Ironwork Processes

Repoussé Tools for the “Pitch Method”

There is not very much in print regarding repoussé, especially in any great detail. That said, I am not going to produce a treatise, but rather show the more common tools of repoussé, and how some of them are used. I will also try to address some commonly asked questions.

Colnik Grille Restoration

In 2008, I had the privilege to restore a very large window grille made by master blacksmith Cyril Colnik. The grille belongs to the “Captain Frederick Pabst Mansion” and is situated on the northern exterior of the building. It measures 66″ x 99″. The approximate age of the grille is

Copper Repoussé, Using the “Pitch” Method

“Jacob Marley“; 4″ x 5”, 16 gauge copper, wax finish. The above image is of a copper face that I completed yesterday, using the “pitch” method of repoussé. Some folks refer to this process as “high relief chasing.” In April of this year, Tom Latané of T+C Latané, Pepin, WI,

Behind The Scenes II

This piece, entitled “Escutcheon”, by master blacksmith Cyril Colnik (1871-1958) is one of the finest examples of repoussé that I have ever seen. It is made from 16 gauge (1/16″ thick) iron, demonstrating the elastic nature of iron. This piece, with it’s cherubs, laurels, ribbons, along with a crown with

Cyril Colnik: Unusual Joint

These are images from a repair job for a client whose iron fence had been struck by a car. The fence was made by Cyril Colnik. Repairing and restoring vintage ironwork has many rewards and also some surprises. In this case, the surprise was how Colnik solved a joint problem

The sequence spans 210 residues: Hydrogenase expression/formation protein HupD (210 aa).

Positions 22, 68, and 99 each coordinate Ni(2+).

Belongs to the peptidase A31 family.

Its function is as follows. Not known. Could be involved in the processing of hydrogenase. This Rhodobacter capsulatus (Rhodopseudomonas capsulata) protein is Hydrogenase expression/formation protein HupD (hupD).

Evolution of a Chandelier

“Reproduction Chandelier” , 2004, mild steel, black Gilders paste finish Two of the installations in this blog have dealt with repoussé elements applied to a reproduction of a Cyril Colnik chandelier, made for the “Captain Frederick Pabst Mansion” back in 2004. (See above image.) In this installment, I would like

Repoussé….The Process of “Sinking”

“Candlestick 2005.” 6 1/2″ x 12″, mild steel, black Gilders Paste finish. Photo by George Lottermoser. There are different processes of repoussé, as explained in an earlier discussion here. Today we will take a closer look at the process of sinking. The below-story board shows the development of a bobeche,

French Repoussé: Leaf Development

French repoussé, also called “hammer and stake raising”, is one of several repoussé processes. This method utilizes several small raising hammers, that lightly strike the sheet metal over various stake forms held in a vise. Another process involves “sinking”, by using various punch-like forms to force the sheet metal into